As summer fades away, as well as our tans, it’s still important to wear sunscreen on a daily basis. Even on cloudy days, 90 percent of UV rays can still get through and leave you sunburnt. Without sun protection, UVA and UVB rays damage and age your skin by penetrating the epidermis and dermis levels of skin allowing UV rays to mutate skin cells deep below surface level.
UVA rays penetrate the skin more deeply than UVB rays and are primarily responsible for premature skin aging and wrinkling. UVA rays have also been shown to cause more skin damage at the cellular level and damage the outer layers of the skin. They are the main cause of sunburn and play a key role in the development of skin cancer.
Hawaii has recently banned sunscreens containing ingredients such as oxybenzone and octinoxate, due to studies that indicate these chemicals are damaging the ocean’s reefs and marine life. With these recent discoveries, it is important to choose sunscreens that effectively protect our skin from the harmful damage of UV rays, but also ensure the safety of our ocean.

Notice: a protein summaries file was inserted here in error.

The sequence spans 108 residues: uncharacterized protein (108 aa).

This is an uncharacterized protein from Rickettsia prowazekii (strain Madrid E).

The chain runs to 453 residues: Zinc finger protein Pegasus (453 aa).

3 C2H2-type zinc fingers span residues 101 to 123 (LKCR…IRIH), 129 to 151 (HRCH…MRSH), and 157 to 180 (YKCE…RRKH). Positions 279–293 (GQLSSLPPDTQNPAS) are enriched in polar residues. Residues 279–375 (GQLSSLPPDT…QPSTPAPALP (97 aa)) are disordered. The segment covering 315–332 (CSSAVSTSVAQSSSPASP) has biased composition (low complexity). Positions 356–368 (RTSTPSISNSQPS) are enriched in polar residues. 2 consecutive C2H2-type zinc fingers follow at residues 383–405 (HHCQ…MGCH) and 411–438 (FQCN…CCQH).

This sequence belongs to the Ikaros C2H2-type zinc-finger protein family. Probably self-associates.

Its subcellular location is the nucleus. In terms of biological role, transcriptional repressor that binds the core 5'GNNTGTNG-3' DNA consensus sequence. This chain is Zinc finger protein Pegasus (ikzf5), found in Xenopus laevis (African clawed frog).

There are more and more cases of skin cancer (Melanoma), appearing in young adults ages 15–25. Although Melanoma only accounts for three percent of skin cancer cases, it accounts for 75 percent of skin cancer deaths per year. The application of sunscreen should become a daily habit while choosing an environmentally safe sunscreen that protects not only your skin, but also the environment.
Additionally, it’s essential to get at least 20 minutes of unprotected sunlight each day to ensure we are getting enough vitamin D and it’s also important to enjoy the beautiful nature that our campus and surrounding areas provide.
Some easy ways to apply your new sunscreen habit is to:
— Apply sunscreen at least 30 minutes before sun exposure.
— Reapply every two hours, especially when swimming or sweating.
— Use a broad-spectrum sunscreen to protect against UVA and UVB rays.
— Use sunscreen with an SPF rating above 15. Don’t worry you will still get a tan; you’re just screening out the harmful UV rays, hence the name “sunscreen.”
— For complete blockage of UV rays, use sunblock such as a zinc stick.
— Limit your time in the sun between the hours of 10 a.m.–2 p.m.
— When possible, cover up with clothing including broad-brimmed hats and UV protection sunglasses. Staying in shade can reduce UV exposure by 50 percent or more.